Thursday, October 23, 2008

Listen Without Prejudice: Preamble


Stealing Kisses - Lori McKenna (mp3)
Video - Kay Hanley (mp3)

I'm not much of a wine drinker. I am, for all intents and purposes, a wine moron. If Paul Giamatti's character from Sideways, Miles, met me while my wife and I were touring Sonoma County and tasting all those wondrous wines, he would consider me proof the end of the world was nigh.

Miles was constantly in my self-conscious thoughts as we traipsed through the handful of wineries we visited on our day in Napa. Miles haunted me, because everytime we walked into a winery, my immediate thought was of how pedestrian my tastes, how ignorant my knowledge. Don't worry, by the fourth good wine tasting, I wasn't too worried about what he thought anymore, and I started thinking more about Virginia Madsen.

The movie is funny. I love Sideways. And Miles is a great protagonist, someone you feel badly for as his life spirals around. But oftentimes a compelling protagonist would make for a crappy companion, and I don't think many people would really like to hang around Miles and his anti-merlot rants. His acidic nature would wear thin quickly.

Fortunately, I don't know a lot of wine connoisseurs. Unfortunately, I know a lot of Mileses. And most of them are music aficionados... or they think they are.

One of the most disturbing arguments I can remember from my high school years involved music. In one, I found myself getting increasingly heated with a good friend as we argued which one of the bands we loved sucked, and which one rocked. I argued passionately for Rush. He argued hornily for Poison. I said Poison was a bunch of copycat posers. He said Rush couldn't make a song catchy enough to attract a single female.

It was one of those debates that got so out of hand, so ludicrous, that in hindsight it's clear that the argument was only about these bands on the surface; we were actually arguing about much deeper things, about how we were drifting away and increasingly interested in different things. He could get dates. He went out with cool classmates and drank and had fun. I couldn't talk to a girl without hyperventilating, and I couldn't quite get away from my comic books. I was clinging to weirdness. He was assimilating.

The upside of having a ludicrous argument over music that got so out of hand and signified the slow death rattle of a friendship was this: I vowed to never again get into such a pointless, mind-numbingly stupid debate about music. (Note: Unfortunately, all other subjects are still in bounds, and I still get into plenty of pointless arguments.)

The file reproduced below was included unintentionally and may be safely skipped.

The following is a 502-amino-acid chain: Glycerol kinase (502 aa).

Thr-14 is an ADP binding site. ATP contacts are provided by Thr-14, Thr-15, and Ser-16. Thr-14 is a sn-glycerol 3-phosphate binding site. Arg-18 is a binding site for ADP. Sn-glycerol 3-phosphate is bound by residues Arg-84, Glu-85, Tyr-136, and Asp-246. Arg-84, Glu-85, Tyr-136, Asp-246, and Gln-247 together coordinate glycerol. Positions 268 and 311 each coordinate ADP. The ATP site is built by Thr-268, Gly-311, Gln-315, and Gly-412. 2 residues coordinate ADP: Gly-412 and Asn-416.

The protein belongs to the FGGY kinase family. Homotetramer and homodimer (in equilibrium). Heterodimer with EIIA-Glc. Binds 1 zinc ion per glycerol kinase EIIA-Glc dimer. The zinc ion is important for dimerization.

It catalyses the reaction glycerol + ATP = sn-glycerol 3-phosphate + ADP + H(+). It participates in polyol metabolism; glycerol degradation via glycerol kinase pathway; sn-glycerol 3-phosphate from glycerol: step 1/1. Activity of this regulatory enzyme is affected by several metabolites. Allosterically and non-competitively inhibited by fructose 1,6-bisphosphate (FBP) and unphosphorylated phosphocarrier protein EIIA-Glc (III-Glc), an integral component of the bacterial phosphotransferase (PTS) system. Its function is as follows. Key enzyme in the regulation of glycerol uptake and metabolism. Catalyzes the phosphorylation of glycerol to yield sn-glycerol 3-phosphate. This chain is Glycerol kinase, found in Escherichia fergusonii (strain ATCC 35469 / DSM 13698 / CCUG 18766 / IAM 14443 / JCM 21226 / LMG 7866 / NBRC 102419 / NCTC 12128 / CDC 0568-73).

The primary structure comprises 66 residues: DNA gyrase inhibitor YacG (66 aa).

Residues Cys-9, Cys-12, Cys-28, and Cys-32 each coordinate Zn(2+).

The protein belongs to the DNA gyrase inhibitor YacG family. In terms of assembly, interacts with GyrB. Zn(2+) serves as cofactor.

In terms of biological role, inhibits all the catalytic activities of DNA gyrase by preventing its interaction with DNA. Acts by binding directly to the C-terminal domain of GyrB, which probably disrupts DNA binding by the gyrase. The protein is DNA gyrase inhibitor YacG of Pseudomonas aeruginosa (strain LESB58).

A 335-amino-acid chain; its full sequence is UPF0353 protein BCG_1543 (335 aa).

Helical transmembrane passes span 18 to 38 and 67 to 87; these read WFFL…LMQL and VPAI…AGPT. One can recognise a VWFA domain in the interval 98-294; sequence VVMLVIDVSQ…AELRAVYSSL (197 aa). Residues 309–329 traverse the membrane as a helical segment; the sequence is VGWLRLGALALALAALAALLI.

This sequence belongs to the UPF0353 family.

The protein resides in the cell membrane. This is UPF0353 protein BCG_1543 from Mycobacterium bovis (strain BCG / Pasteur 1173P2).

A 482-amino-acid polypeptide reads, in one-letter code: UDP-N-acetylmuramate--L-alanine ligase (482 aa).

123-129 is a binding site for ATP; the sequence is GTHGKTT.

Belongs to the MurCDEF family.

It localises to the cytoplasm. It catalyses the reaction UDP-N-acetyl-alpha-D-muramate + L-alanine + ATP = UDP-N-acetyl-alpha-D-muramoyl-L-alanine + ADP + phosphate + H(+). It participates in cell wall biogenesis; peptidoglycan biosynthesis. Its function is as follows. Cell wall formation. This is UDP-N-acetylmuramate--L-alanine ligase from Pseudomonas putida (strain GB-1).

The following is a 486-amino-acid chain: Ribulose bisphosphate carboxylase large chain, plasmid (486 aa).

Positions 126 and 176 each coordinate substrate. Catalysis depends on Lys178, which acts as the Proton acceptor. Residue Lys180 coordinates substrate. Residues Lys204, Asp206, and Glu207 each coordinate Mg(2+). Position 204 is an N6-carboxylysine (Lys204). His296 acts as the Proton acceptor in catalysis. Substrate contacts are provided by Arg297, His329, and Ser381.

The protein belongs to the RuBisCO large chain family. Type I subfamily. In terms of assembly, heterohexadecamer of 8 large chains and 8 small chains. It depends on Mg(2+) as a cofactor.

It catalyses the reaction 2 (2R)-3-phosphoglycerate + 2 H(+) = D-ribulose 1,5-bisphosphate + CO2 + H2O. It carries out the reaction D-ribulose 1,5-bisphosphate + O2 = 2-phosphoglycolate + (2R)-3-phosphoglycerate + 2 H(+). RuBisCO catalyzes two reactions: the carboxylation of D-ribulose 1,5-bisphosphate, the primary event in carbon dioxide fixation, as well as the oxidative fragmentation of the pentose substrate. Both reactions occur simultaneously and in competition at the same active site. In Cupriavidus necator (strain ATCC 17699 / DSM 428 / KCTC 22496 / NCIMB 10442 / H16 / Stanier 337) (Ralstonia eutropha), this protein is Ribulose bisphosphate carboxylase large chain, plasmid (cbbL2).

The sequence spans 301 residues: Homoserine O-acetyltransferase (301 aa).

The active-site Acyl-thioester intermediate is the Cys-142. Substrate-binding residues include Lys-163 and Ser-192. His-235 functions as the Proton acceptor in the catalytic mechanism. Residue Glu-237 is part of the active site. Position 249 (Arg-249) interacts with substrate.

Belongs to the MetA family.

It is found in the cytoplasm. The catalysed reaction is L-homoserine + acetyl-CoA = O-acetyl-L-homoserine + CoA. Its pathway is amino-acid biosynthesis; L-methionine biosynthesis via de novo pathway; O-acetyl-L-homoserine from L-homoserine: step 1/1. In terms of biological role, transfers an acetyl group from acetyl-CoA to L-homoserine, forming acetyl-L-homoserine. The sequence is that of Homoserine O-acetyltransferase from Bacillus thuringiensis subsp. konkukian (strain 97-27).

I became that curse word of true fanatics: a musical relativist.

If you like what you like, great. If you don't like what I don't like, I'll respectfully disagree, but fine. If you would like to engage me in a discussion about "shitty music" versus "kickass music," I'll happily oblige, but I'm under no illusion that either of us will somehow change our minds about what we like and don't like. And, sadly, just 'cuz I like something doesn't mean someone else should. Just 'cuz I love a cabernet or chardonnay doesn't mean it's the Mileses of the world will like it or even give it a second sniff. So be it. Or, as Robbie Nevil said, C'est La Vie.

Although there are almost always exceptions, I've developed my own little personal smell test for music:
  1. Did the performer/band write the song themselves? Do they write all or almost all of their own stuff?
  2. Did the performer/band play their own instruments, or are their "ghost players" who never get any credit lurking behind them?
  3. Is their priority to create something valueable, or to get value for their creations?
If the band passes these three tests, they're at least 4x more likely to earn my attentive ear. If, like the Jonas Brothers or Britney or even Faith Hill, they fail more than one test, they're at best good for one or two songs, at worst not remotely worth my time.

The Billy Music Litmus Test works for me. I admire creatives, not puppets, so I prefer wasting my ears on music that's coming, more often than not, from the original source. Does Faith Hill suck, musically? Pointless question for me. She's just not worth it for me to go out of my way to listen to her. (Although, as eye candy, she's more than deserving of the occasionally distracted glance.)

On the other hand, Lori McKenna, whose most recent album Faith Hill and Tim McGraw helped produce, deserves a whole heapin' helping of my time and attention, because she passes all three tests with flying colors.

With that in mind, I'm going to occasionally write something about a band or musician whose music is important to me but gets quickly dismissed by the Mileses amongst us -- from the Rolling Stone and PopMatters and Pitchfork critics to the many friends and acquaintances who have an unhealthy amount of Miles in them.

I don't ask or expect that you like them. I only ask that you give them a chance. Stick your nose into that glass and take a sincere and open-minded whiff. Roll them around on your ear to get their texture. And then, if you must, spit it out. But who knows? Maybe, just maybe, you'll like those Green Eggs and Ham...

"Stealing Kisses" is from Lori's album Bittertown, but Faith Hill covered it on her latest album. "Video" is from Kay's latest album, Weaponize. Both albums can be had on iTunes, and Bittertown is also available at Amazon.com's mp3 site.

2 comments:

Bob said...

Though I know almost nothing about photography, the gratuitous Faith Hill pic seems particularly well-composed, from an artistic standpoint.

jed said...

ok, i don't get it. please tell me who is the dubbed-in member of poison?